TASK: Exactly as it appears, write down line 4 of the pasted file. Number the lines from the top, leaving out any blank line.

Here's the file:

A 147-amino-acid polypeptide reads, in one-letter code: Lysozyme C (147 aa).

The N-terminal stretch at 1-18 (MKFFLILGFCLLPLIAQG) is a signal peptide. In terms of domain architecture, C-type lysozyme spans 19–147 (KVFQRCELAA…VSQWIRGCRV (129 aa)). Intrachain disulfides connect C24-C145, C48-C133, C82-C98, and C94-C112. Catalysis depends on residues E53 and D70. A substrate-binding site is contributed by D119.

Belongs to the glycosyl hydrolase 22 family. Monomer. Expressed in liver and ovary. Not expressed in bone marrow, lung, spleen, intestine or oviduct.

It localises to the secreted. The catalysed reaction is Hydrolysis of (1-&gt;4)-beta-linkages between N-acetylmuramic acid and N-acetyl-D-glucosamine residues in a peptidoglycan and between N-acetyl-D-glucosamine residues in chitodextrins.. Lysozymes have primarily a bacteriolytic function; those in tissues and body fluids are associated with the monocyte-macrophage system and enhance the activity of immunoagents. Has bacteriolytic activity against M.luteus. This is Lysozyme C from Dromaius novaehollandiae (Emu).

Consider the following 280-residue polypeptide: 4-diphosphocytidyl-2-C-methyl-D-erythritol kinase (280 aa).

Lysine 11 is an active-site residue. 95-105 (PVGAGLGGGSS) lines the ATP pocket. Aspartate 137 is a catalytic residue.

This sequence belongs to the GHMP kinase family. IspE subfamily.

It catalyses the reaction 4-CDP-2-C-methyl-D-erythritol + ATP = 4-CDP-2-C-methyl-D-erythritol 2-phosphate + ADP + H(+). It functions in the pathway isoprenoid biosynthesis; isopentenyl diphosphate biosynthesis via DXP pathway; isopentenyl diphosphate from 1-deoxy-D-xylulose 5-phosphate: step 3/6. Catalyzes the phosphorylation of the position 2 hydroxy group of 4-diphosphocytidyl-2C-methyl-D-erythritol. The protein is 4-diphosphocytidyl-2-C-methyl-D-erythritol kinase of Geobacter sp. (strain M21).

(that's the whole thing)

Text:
It localises to the secreted. The catalysed reaction is Hydrolysis of (1-&gt;4)-beta-linkages between N-acetylmuramic acid and N-acetyl-D-glucosamine residues in a peptidoglycan and between N-acetyl-D-glucosamine residues in chitodextrins.. Lysozymes have primarily a bacteriolytic function; those in tissues and body fluids are associated with the monocyte-macrophage system and enhance the activity of immunoagents. Has bacteriolytic activity against M.luteus. This is Lysozyme C from Dromaius novaehollandiae (Emu).